Etymology
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lettuce (n.)
garden herb extensively cultivated for use as a salad, late 13c., letuse, probably somehow from Old French laitues, plural of laitue "lettuce" (cognate with Spanish lechuga, Italian lattuga), from Latin lactuca "lettuce," from lac (genitive lactis) "milk" (from PIE root *g(a)lag- "milk"); so called for the milky juice of the plant. Old English had borrowed the Latin word as lactuce.
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*g(a)lag- 
also *g(a)lakt-, Proto-Indo-European root meaning "milk."

It forms all or part of: ablactation; cafe au lait; galactic; galaxy; lactate (v.); lactate (n.); lactation; lacteal; lactescence; lactic; lactivorous; lacto-; lactose; latte; lettuce.

It is the hypothetical source of/evidence for its existence is provided by: Latin lac (genitive lactis) "milk;" Greek gala (genitive galaktos), "milk;" Armenian dialectal kaxc' "milk." The initial "g" probably was lost in Latin by dissimilation. This and the separate root *melg-, account for words for "milk" in most of the Indo-European languages. The absence of a common word for it is considered a mystery.
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romaine (adj.)

type of lettuce, 1876, from French romaine (in laitue romaine, literally "Roman lettuce"), from fem. of Old French romain "Roman," from Latin Romanus (see Roman). Ayto ("Diner's Dictionary," 1990) defines it as "The American term for the long-leaved lettuce usually known to British-speakers as the cos lettuce," and writes that the name probably arose because it was imported into Western Europe from the eastern Mediterranean at first via the port of Rome. He compares Italian lattuga romana and notes that "the earliest English term for it, dating from the beginning of the seventeenth century, was Roman lettuce."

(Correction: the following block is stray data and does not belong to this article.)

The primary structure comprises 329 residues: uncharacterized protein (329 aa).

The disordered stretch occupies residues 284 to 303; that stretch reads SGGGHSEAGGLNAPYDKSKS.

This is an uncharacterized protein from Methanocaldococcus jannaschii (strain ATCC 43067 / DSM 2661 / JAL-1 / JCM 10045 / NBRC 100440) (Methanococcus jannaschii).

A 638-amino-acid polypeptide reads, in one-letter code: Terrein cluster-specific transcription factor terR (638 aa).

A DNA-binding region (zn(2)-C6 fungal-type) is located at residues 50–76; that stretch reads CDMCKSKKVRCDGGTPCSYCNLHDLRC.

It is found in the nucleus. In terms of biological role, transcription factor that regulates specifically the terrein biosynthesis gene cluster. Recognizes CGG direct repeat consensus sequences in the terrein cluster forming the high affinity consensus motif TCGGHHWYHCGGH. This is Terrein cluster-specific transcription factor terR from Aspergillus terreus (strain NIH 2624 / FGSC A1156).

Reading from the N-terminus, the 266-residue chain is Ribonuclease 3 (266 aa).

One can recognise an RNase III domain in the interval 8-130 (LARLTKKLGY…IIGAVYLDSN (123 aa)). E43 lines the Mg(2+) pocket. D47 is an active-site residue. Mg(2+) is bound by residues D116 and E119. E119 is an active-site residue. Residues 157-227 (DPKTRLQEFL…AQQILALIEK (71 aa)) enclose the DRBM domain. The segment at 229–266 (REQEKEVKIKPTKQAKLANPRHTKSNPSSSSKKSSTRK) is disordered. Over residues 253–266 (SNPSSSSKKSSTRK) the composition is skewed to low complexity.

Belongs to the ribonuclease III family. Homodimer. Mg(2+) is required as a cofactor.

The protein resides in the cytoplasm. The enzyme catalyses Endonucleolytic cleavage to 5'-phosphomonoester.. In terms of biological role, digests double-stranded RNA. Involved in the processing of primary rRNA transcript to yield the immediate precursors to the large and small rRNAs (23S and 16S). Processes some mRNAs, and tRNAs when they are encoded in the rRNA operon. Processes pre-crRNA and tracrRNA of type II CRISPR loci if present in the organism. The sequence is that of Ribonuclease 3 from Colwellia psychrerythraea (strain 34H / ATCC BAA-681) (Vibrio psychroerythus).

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BLT (n.)

also B.L.T., type of sandwich, initialism for bacon, lettuce, and tomato, the ingredients; 1940s, American English.

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escarole (n.)

"lettuce-like salad vegetable" (a type of endive), 1897, from French escarole (13c., scariole), from Italian scariola, from Medieval Latin escariola "something edible," ultimately from Latin edere "to eat" (from PIE root *ed- "to eat").

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core (n.)

early 14c., "heart or inmost part of anything" (especially an apple, pear, etc.), of uncertain origin, probably from Old French cor, coeur "core of fruit, heart of lettuce," literally "heart," from Latin cor "heart," from PIE root *kerd- "heart."

Meaning "a central portion cut and removed" (as from a tree, soil, etc.) is from 1640s. Meaning "internal mold of a casting, which fills the space intended to be left hollow" is from 1730. Nuclear physics sense "portion of a reactor containing the nuclear fuel and where the reactions take place" is from 1949.

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iceberg (n.)